John Galvin

Pedelecer
May 14, 2014
77
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51
With it being my first build, I'm not inclined to have to do anything too complex so I may go front to keep things simple.
Any thoughts on torque arms? I'll be keeping it to 250w.

You'll have a lot of trouble with installing your gears on a bike like the Tern, so I'd go with a front motor. I don't know who told you about weight distribution problems with a rear motor, but mine worked perfectly, and Cwah used a big motor in his, so I'd say that's a load of ball-cocks.
 
D

Deleted member 4366

Guest
Not necessary with steel forks and a 250W motor. Saneagle doesn't have them on his bike, which has enough torque to wheel-spin on tarmac.
 
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John Galvin

Pedelecer
May 14, 2014
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Thanks

Somehow felt I'd be OK once I'd switched to steel. I'd rather the fork bent rather than broke.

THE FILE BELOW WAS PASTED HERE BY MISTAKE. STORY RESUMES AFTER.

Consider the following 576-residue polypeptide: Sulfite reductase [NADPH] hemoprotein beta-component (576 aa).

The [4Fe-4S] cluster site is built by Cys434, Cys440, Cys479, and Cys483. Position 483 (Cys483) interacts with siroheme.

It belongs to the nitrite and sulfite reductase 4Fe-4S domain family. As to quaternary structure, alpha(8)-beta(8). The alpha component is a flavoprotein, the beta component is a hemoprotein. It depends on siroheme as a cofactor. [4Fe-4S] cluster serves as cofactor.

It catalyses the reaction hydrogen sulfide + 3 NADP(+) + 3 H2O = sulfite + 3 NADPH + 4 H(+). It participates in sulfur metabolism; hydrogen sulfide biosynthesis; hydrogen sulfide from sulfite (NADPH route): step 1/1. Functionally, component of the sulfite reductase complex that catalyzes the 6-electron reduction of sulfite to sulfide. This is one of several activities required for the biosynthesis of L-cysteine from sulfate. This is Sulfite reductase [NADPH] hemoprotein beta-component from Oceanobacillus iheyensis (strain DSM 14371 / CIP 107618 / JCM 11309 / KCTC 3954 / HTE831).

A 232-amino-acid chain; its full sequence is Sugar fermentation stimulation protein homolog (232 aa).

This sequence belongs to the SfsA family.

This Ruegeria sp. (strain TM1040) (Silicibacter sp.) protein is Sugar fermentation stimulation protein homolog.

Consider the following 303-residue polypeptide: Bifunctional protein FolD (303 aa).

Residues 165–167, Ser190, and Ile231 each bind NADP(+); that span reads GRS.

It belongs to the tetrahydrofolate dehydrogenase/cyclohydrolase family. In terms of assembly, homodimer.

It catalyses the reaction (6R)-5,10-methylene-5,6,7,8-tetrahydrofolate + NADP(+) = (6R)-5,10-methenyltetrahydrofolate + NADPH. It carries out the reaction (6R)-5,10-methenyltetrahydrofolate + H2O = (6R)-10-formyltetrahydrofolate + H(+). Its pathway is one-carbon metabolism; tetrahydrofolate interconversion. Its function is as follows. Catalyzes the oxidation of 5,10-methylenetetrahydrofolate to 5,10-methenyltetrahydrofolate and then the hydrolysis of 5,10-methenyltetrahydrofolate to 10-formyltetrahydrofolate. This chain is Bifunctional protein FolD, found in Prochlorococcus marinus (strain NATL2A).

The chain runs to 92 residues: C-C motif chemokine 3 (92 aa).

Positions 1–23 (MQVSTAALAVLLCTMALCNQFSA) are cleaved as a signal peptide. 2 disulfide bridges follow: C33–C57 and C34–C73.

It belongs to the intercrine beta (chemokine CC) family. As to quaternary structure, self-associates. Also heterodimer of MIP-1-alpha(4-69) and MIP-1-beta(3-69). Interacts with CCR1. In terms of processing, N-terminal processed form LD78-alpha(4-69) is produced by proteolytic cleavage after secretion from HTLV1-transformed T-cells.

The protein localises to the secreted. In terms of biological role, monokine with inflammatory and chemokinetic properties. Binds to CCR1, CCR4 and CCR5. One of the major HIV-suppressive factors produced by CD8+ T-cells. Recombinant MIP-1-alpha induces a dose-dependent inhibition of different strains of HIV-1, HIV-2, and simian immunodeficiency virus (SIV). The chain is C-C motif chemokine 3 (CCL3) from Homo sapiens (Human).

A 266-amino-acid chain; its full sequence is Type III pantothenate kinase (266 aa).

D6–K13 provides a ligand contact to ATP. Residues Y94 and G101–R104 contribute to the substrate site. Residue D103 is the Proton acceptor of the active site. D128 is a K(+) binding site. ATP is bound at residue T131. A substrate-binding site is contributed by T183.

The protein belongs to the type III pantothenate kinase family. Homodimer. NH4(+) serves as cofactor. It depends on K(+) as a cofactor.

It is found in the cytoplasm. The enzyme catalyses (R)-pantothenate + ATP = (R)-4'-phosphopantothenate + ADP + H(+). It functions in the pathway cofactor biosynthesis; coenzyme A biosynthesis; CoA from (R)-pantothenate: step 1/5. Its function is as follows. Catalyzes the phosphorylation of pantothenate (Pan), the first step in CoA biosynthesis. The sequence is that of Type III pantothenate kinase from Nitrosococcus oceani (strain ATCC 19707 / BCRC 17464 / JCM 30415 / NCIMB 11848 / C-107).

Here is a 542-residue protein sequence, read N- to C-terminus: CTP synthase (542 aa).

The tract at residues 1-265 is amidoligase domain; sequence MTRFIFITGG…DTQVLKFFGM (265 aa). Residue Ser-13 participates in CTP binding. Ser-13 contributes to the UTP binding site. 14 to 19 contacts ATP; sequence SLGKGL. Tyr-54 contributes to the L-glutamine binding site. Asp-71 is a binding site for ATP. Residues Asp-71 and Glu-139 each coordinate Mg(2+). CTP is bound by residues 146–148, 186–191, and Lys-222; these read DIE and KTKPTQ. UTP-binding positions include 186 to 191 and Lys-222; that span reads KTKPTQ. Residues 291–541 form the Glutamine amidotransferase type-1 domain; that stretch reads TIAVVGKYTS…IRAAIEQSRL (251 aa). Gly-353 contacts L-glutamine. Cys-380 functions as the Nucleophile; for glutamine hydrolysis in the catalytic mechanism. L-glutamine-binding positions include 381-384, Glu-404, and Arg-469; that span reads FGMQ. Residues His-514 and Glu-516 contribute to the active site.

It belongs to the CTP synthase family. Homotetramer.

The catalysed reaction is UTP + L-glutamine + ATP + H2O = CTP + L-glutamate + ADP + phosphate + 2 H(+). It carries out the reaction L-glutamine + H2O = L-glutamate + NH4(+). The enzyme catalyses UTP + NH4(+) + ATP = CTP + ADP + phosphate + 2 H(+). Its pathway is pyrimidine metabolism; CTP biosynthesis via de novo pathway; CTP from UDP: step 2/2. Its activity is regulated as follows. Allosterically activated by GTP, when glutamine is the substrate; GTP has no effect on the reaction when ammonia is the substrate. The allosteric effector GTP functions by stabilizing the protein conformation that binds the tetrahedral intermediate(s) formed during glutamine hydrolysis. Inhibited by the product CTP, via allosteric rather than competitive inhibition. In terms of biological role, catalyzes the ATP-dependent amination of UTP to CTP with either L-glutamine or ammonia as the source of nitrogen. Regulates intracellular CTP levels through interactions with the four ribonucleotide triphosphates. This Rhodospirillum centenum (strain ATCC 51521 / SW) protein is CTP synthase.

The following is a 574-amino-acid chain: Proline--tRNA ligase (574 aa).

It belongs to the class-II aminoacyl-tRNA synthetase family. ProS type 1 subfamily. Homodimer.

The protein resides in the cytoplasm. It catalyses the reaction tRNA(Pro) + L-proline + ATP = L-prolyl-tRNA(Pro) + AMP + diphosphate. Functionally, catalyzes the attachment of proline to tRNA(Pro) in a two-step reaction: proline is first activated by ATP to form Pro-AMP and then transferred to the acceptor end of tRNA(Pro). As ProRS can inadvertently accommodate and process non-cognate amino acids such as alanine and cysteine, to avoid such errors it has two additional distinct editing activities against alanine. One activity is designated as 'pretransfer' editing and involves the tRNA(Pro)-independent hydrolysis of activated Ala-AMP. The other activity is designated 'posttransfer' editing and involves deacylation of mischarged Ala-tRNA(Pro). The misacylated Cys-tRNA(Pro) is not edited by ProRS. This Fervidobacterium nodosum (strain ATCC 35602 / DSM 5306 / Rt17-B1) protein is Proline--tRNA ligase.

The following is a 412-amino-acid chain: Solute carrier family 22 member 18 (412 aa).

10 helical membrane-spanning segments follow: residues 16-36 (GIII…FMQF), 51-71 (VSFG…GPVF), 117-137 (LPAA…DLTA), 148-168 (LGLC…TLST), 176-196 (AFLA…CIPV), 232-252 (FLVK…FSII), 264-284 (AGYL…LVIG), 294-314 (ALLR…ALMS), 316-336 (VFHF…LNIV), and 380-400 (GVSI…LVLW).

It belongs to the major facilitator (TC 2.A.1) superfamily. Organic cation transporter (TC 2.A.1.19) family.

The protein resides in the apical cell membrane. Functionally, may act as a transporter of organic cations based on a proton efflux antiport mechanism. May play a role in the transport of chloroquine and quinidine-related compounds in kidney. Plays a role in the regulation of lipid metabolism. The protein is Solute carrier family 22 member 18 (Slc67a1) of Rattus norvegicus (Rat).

Not necessary with steel forks and a 250W motor. Saneagle doesn't have them on his bike, which has enough torque to wheel-spin on tarmac.
 

peerjay56

Esteemed Pedelecer
May 24, 2013
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Nr Ingleton, N. Yorkshire
I have a front wheel mounted motor in steel forks, without suspension, albeit on a 700c hybrid. My wrists do not hurt.:p
 
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trex

Esteemed Pedelecer
May 15, 2011
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I borrow a friend's e-bike this afternoon for a spin on the sea front in Southend. His has RST Gila fork, V-brake and rear hub. Mine has Rockshox Dart, Auriga Comp and crank drive. You know how it feels to downgrade. Now would I swap mine for a 350W motor mounted on a steel fork with only a 20" tyre for comfort?